A relatively routine drug case in Chicago was the catalyst of felony perjury
charges being filed against four Chicago area police officers. Allegations
of police perjury in various cases over the years are nothing new. What
is rare – the equivalent of lightning striking the same person twice
rare - is a police officer being charged by prosecutors for his or her
perjury. However, this week in Chicago four officers, three from the Chicago
Police Department, and one from the Glenview Police Department were charged
with felony perjury by the Cook County State Attorney’s Office.
Many readers might think to themselves, so what? What is newsworthy about
a police officer being charged with perjury? The reason these charges
are of interest in the legal community is because of the well-known aversion
of the overwhelming majority of prosecutors to bring charges against cops.
Cops and prosecutors work together in seeking to convict persons accused
of crimes. Testimony from police officers is an essential component of
any prosecution. Naturally, most prosecutors are not thrilled at the prospect
of charging essential police witnesses with perjury. This kind of allegation
has the ability to raise doubts about any case the officer who is charged
with perjury is working on, or has worked on. That is why many courtroom
insiders hold the opinion that many prosecutors are inclined to turn a
blind eye to crimes committed by police officers.
The underlying case in Chicago which is the basis for the perjury allegations
involved a 2013 traffic stop which included a search of the suspect’s
automobile. The search of the car resulted in the discovery of approximately
one pound of marijuana. Unfortunately for the officers, the rendition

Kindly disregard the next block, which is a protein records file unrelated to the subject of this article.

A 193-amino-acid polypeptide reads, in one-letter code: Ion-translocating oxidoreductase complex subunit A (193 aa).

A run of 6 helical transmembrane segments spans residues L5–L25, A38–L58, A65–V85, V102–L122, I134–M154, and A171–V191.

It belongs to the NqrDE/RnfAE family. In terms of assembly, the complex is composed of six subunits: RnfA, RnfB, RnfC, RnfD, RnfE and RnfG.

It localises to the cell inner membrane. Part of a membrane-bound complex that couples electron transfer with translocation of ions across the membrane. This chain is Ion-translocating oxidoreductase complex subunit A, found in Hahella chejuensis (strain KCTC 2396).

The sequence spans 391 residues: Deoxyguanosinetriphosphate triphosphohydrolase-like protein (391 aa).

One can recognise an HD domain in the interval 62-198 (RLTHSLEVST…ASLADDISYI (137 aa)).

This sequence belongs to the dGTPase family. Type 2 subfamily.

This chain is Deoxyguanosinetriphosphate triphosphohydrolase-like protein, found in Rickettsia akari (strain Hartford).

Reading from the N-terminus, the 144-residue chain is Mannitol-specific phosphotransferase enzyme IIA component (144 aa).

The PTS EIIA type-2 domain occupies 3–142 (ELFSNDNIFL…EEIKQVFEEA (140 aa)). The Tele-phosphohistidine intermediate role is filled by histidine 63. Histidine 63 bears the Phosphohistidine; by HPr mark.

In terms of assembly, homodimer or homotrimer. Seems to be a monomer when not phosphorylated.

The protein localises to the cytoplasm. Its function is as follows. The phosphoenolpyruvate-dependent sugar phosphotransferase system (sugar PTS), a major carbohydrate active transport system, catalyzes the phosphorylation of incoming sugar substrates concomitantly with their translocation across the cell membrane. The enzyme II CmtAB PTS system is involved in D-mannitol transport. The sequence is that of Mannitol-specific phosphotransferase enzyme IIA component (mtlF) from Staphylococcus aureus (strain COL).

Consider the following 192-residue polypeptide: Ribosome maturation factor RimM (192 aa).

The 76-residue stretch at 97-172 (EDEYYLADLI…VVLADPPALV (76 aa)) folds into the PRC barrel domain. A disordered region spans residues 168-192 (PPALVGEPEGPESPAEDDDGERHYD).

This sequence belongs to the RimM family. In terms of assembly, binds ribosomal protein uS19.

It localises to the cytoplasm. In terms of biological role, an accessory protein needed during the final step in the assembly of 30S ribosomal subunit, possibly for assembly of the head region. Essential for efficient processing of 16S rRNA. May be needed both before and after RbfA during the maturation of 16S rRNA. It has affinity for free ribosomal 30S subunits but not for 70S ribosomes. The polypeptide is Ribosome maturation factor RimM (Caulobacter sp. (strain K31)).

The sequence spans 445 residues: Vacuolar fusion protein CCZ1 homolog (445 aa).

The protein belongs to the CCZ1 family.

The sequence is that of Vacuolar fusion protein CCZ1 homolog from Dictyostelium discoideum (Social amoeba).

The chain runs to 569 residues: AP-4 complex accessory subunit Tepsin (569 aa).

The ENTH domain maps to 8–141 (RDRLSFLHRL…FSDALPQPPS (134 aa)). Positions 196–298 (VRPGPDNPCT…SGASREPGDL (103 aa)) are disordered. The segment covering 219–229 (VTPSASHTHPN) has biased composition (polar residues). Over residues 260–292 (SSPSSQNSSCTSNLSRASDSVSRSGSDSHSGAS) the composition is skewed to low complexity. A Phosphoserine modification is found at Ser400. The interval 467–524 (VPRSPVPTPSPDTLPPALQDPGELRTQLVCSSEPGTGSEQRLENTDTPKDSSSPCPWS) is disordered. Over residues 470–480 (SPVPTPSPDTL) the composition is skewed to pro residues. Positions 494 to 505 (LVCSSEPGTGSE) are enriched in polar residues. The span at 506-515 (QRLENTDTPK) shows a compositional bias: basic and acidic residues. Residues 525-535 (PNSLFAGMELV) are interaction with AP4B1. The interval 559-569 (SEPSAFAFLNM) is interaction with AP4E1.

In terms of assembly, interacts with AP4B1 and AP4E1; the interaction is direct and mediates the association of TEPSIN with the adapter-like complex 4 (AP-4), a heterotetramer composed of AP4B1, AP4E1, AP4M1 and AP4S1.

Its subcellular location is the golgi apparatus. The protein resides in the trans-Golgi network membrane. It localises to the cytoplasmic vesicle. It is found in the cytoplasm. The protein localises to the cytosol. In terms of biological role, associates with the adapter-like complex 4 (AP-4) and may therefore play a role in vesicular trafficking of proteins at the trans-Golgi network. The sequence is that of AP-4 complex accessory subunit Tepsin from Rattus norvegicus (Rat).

of the stop and car search which they testified to was contradicted by
dash cam video footage which indicated facts completely inconsistent with
their sworn testimony. The defendant’s criminal defense lawyer had
subpoenaed the video and was able to contradict all four officers by playing
the tape in court.
Modern technology has made it increasingly hazardous for law enforcement
to concoct favorable factual scenarios for courtroom use. Dash cams, body
cameras, and by-standers shooting footage with cell-phones have all resulted
in recent indictments of police officers for criminal activity. Of course,
many of the officers, unaware of the fact that they are being impeached
have falsified police reports, and worse, committed perjury in criminal
prosecutions. This of course begs the question, how long has this been
going on? No one really can answer that question. It stands to reason
that most officers take their ethical duties seriously and act accordingly;
however, if recent events are a guide, it is also reasonable to infer
that over the years there have probably been a number of criminal cases
tainted with various degrees of perjury.
The defendant in the Chicago case is a lucky man. A less diligent lawyer
might have overlooked obtaining the crucial videotape which caused the
Judge to disbelieve the officers in the case. This week’s perjury
charges mean that the officers involved in the case will also be retaining
their own criminal defense lawyers. Ironically, it appears that they will
require counsel as talented and thorough as the defendant’s lawyer.